While people across the country are adapting to the "new normal," many are wondering which activities are safe to do. Though leaving the comfort of your home at any time poses a small risk, there are a number of activities that are considered riskier than others.
In an article on businessinsider.com, Dr. Susan Hassig, an associate professor of epidemiology at the Tulane University School of Public Health and Tropical Medicine in New Orleans, talked about the risks of going out to eat, gathering with friends and opening mail. According to Dr. Hassig, here's what you should consider as restrictions start to lift across the country.
High risk: Gatherings of family or friends
"If you haven't been living with them, then there's a potential risk," Dr. Hassig told Business Insider. The article went on to say that if you do decide to get together with family or friends, you should consider the age and underlying conditions of the people there and those you live with. Because family and friends are less likely to wear masks when they're with each other, it's possible that asymptomatic people could transmit the virus in this type of setting.
High risk: Bars
Bars "should not be allowed to open," Hassig said. According to the article, mingling, crowded areas and the inability to wear masks while drinking make them a high-risk place for getting infected.
Medium to high risk: Gyms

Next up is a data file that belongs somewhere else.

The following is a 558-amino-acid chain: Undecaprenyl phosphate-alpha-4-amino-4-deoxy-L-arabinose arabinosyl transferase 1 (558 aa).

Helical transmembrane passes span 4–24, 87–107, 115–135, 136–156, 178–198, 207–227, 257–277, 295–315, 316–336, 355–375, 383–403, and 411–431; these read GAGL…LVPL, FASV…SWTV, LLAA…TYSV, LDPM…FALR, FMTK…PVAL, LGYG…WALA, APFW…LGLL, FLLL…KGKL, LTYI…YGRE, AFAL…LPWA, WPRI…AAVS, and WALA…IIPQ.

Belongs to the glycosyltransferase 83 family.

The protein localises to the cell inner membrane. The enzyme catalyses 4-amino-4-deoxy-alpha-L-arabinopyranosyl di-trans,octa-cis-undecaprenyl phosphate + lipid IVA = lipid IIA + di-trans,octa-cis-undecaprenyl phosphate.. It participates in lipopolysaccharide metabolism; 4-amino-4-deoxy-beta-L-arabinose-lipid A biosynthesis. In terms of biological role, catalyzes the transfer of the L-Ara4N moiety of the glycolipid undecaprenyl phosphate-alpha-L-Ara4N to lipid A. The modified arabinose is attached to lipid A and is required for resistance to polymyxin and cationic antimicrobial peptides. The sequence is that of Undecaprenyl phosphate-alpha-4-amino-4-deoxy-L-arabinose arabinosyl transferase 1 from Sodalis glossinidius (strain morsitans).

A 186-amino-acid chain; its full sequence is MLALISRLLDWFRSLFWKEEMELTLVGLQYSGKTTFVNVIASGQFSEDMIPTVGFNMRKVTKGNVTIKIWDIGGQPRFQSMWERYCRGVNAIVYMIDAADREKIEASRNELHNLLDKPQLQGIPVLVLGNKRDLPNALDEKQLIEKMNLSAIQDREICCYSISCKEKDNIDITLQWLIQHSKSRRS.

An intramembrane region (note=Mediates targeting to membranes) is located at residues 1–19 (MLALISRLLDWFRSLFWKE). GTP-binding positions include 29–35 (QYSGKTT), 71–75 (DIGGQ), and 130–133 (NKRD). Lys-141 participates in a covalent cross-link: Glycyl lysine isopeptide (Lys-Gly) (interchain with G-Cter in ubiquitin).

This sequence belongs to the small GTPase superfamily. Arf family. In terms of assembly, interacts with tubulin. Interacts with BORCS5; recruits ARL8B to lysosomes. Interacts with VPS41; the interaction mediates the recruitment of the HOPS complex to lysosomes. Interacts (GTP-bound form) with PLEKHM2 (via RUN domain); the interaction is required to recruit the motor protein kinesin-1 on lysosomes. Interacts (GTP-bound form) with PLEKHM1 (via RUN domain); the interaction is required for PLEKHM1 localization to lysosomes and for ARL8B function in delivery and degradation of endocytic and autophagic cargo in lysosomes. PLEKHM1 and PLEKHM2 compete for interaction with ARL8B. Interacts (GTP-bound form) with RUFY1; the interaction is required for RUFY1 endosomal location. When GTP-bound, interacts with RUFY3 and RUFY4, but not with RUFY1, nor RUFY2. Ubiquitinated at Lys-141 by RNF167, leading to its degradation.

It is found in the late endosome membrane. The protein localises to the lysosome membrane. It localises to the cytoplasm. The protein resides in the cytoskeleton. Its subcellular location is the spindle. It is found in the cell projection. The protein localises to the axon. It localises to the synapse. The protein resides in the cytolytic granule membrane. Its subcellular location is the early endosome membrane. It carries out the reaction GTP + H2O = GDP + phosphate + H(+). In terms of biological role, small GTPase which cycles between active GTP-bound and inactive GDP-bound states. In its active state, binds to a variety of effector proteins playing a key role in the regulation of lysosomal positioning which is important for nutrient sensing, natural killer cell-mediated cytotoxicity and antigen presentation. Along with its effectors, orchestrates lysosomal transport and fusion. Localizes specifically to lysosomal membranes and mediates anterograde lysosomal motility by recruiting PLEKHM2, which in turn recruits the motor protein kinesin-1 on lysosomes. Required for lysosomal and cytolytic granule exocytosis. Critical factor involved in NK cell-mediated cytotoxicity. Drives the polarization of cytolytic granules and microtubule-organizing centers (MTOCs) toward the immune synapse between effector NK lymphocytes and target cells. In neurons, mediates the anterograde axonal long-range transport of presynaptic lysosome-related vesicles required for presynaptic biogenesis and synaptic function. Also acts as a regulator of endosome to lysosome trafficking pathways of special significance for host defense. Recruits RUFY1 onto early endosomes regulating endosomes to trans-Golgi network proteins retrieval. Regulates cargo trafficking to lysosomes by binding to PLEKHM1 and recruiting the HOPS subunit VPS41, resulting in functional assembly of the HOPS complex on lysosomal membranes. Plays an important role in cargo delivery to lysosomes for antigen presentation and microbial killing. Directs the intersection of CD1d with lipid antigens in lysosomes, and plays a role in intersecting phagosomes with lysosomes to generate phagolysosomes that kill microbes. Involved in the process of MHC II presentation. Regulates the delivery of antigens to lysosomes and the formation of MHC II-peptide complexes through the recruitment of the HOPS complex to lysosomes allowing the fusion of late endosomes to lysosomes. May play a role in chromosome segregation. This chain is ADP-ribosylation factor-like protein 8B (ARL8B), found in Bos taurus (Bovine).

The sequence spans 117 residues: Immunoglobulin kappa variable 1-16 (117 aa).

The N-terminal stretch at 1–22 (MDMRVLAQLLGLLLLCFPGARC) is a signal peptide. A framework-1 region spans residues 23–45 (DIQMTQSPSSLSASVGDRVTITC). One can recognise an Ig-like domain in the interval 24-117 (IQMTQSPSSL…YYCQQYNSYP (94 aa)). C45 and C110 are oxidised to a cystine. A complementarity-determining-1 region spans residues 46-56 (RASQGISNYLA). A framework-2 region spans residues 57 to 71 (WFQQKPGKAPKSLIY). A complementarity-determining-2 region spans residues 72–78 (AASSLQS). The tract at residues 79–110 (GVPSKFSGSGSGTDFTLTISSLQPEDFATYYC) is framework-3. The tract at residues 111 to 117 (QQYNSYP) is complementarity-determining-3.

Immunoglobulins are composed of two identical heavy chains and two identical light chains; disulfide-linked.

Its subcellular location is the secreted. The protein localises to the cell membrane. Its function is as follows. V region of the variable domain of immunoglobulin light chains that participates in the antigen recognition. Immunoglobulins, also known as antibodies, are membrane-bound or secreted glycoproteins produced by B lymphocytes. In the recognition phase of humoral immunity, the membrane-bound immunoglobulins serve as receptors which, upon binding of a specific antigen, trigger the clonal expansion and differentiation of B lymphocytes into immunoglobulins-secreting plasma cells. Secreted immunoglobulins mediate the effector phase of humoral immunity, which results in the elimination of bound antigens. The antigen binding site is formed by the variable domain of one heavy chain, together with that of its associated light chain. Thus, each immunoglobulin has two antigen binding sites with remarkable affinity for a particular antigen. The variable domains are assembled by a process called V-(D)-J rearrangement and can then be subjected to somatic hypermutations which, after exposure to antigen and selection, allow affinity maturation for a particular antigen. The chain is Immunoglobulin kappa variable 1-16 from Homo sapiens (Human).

While it's easier to social distance in a gym than a bar, it doesn't mean the gym is totally safe. Dr. Hassig considers going to the gym a medium-risk activity and recommends equipment be sanitized before and after each use.
Medium risk: Indoor restaurants
Many states have allowed restaurants with outdoor seating to resume business, but indoor restaurants pose a greater risk. "Indoor dining at restaurants is risky because of airflow and people being in an enclosed space for hours at a time," the article says.
Medium risk: Hair and nail salons
Hair and nail salons, which have opened in several states, have a medium risk of infection, Hassig told Business Insider. Like other interactive activities, wearing masks is critical, as it helps block particles from spreading easily when you're speaking or coughing. It also discourages employees and customers from touching their faces.
Low to medium risk: Beaches
Though being outdoors sounds like a low-risk activity, Hassig says beaches can be somewhat dangerous because of their capacity. "They usually have many points of entry, so it would be difficult to limit capacity," Hassig said.
Low risk: Touching mail/groceries
When the virus first began some news outlets cautioned against touching mail and groceries without wiping it down first, but Hassig considers it a low-risk activity. According to Hassig, there's a low risk of catching the coronavirus from touching your mail or other items like groceries.